BEIJING (Reuters) -China’s annual crude steel production fell for the first time in six years in 2021, retreating from record levels it logged in 2020 as the country steps up efforts to contain emissions in its mammoth ferrous sector.
The world’s biggest steel producer produced 1.03 billion tonnes of crude steel last year, data from the National Bureau of Statistics (NBS) showed on Monday, slipping 3% from the 1.065 billion tonnes output in 2020.
Beijing had urged the industry since the beginning of 2021 to keep full-year steel production at no more than the previous year’s levels to reduce pollutants and greenhouse gas emissions, as the country vowed to reach its carbon peak by 2030.
The target was seen “unlikely” to be achieved as robust downstream demand from the construction and manufacturing sectors boosted profits at mills and sent China’s steel output in the first six months nearly 12% higher than the same period in 2020.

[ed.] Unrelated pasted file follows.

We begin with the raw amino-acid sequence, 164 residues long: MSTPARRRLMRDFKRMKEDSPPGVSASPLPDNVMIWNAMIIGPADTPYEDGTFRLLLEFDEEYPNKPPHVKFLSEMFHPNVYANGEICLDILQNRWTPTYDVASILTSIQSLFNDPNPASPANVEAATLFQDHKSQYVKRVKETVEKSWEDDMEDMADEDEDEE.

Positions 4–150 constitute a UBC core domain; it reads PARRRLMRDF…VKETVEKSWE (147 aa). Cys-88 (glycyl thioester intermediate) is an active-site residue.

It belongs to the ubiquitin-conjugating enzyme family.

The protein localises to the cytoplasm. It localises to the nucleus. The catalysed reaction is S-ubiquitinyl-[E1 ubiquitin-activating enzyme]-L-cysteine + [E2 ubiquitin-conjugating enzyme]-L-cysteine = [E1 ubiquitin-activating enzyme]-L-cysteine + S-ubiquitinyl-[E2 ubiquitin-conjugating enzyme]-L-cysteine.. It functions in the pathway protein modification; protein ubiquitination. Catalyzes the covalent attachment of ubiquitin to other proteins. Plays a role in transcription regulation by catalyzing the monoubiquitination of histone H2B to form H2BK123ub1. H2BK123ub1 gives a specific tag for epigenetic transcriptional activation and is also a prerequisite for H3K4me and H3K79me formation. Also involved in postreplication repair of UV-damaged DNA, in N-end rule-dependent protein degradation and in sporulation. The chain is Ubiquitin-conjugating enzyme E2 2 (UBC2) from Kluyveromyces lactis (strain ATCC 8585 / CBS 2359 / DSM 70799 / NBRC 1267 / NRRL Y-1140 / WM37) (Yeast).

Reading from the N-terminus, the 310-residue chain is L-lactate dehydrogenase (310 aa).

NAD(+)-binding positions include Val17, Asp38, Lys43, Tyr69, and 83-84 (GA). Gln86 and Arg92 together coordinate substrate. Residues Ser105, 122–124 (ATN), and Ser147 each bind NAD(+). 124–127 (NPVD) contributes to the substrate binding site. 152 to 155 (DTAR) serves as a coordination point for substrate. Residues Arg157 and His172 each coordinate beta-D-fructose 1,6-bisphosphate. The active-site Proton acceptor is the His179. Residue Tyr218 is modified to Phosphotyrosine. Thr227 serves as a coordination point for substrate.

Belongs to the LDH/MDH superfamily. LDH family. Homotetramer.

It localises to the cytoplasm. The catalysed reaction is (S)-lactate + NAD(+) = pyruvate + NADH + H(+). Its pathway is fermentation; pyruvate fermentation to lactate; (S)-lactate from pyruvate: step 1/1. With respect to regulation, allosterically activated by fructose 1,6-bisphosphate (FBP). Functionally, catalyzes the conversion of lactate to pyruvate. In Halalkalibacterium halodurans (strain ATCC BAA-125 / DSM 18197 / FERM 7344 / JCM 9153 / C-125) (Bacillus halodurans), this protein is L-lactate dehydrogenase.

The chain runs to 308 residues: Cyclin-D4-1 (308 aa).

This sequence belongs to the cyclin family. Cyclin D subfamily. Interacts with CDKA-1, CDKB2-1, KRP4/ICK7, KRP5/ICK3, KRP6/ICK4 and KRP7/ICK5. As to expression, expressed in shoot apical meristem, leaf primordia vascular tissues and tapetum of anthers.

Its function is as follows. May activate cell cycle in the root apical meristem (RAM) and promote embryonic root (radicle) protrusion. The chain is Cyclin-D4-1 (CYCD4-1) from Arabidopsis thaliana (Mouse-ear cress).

However, steel production has started to contract on both an annual and monthly basis since July when the government tightened environmental controls. An unexpected power shortage – fuelling raw material prices – and a debt crisis in the property market also dented demand for the industrial metal.
In the second half of 2021, China made 470.86 million tonnes of crude steel, down 16% from July-December a year earlier.
Steel production in the last month of the year stood at 86.19 million tonnes, up from November’s output of 69.31 million tonnes but was still 6.8% lower compared with December 2020, the statistics bureau said.
December’s average daily output was at 2.78 million tonnes, jumping more than 20% from a month earlier, according to Reuters calculations based on the NBS data.
Looking forward, analysts expect the coming Lunar New Year and Beijing Winter Olympics to continue to weigh on production, before consumption gradually picks up after the holidays.
A government consultancy anticipated that China’s steel demand will fall slightly this year, and crude steel production will dip around 0.7% from 2021.
(Reporting by Min Zhang and Dominique Patton; Editing by Kenneth Maxwell)